Lunettes Selection

As a child, Uta Geyer always wanted to wear glasses like her sister — so much so that she tried to lie while taking her eye exams. Finally, she strained her eyes as a student of film studies enough to get a pair — and her search for the perfect frame launched a new career. After hunting down vintage eyewear for herself, she happened upon a gold mine of unworn retro glasses from an optician in the region. Geyer opened her tiny store, Lunettes, on a sweet little street in Berlin’s gentrifying Prenzlauer Berg neighborhood in 2006. The popularity spread, with Lunettes soon supplying eyewear not just to Berlin hipsters but also film, television and theater productions in Germany and beyond. With cramped quarters starting to limit her display space and imagination, she planned a new location on Berlin’s Torstrasse, near a string of galleries and restaurants, and started designing her own line. The Lunettes Selection brand is a mix of revised styles and reincarnations, each carrying a name like Jean-Claude. Then there’s the Kevin, an early-Eighties look that carries what Geyer says is considered one of the least cool male names in Germany. Also on offer are newly made classic designs from Oliver Goldsmith London, Moscot New York and François Pinton Paris. 172 Torstrasse, 10115 Berlin (Mitte); +49-30-2021-5216; lunettes-selection.de

 

Möebelkombinat

In case you’re not exactly after a vintage interior investment, the newly opened Möebelkombinat is the place to rummage through furniture from the Fifties through the Eighties. Lucky treasure hunters might find a coffee table for less than 100 euros, or $143, to schlepp home. A single Knoll armchair is a rarity in the store, which rather tends to feature pieces dating back to the former GDR years, like a geometric red-and-black corduroy couch with matching chairs. Owner Juliane Schneider is also the founder of the nearby Stiefelkombinat, which has turned into a tourist destination, given its selection of its namesake boots (or Stiefeln), plus vintage apparel, accessories and playful souvenirs in the heart of Prenzlauer Berg. Möebelkombinat however, is strategically hidden between the flea markets of Mauerpark and Arkonaplatz, attracting a growing customer base that keeps coming back for Saturday browsing. 18-19 Wolliner Strasse, 10435 Berlin (Prenzlauer Berg); +49-30-7545-7280; stiefelkombinat.de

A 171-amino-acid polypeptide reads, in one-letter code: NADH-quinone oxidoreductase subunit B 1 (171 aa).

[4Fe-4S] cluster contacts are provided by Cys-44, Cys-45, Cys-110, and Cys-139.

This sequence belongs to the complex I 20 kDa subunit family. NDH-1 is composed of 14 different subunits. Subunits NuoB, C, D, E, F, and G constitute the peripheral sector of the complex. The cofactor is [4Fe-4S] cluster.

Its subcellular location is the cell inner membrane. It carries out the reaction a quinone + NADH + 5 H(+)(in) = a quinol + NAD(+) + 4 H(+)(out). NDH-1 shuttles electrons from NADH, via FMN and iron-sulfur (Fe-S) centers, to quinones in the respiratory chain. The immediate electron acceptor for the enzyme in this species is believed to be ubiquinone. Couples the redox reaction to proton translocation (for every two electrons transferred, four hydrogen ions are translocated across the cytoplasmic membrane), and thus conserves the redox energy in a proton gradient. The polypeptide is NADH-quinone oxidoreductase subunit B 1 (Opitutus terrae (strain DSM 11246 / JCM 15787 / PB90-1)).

Potipoti

Spanish designers Silvia Salvador Kopp and Nando Cornejo have been providing Berliners with colorful alternatives to monochrome urbanwear for eight years now, and have finally branched out from a shared shop space to open their own store in the heart of Mitte. It is full of the designs the Potipoti brand is known for, such as vibrant graphic print T-shirts and leggings, chunky knitted hoodies and slinky silk bomber jackets. They also have welcomed other burgeoning European brands to sell in their new shop, such as London label Beyond the Valley and fellow Spanish brands El Delgado Buic and Martin Lamothe. Potipoti is a hit with Berlin’s young clubbers, but Kopp and Cornejo are also in great demand in their native Spain, where their clothes are still produced and where they were initially commissioned as young designers to make clothes for a TV show. Their trademark bold graphic prints are also to be found on scarves and notebooks in the Berlin shop. 66 Rosenthalerstrasse, 10119 Berlin (Mitte); +49-30-8876-0321; potipoti.com

 

Sanctum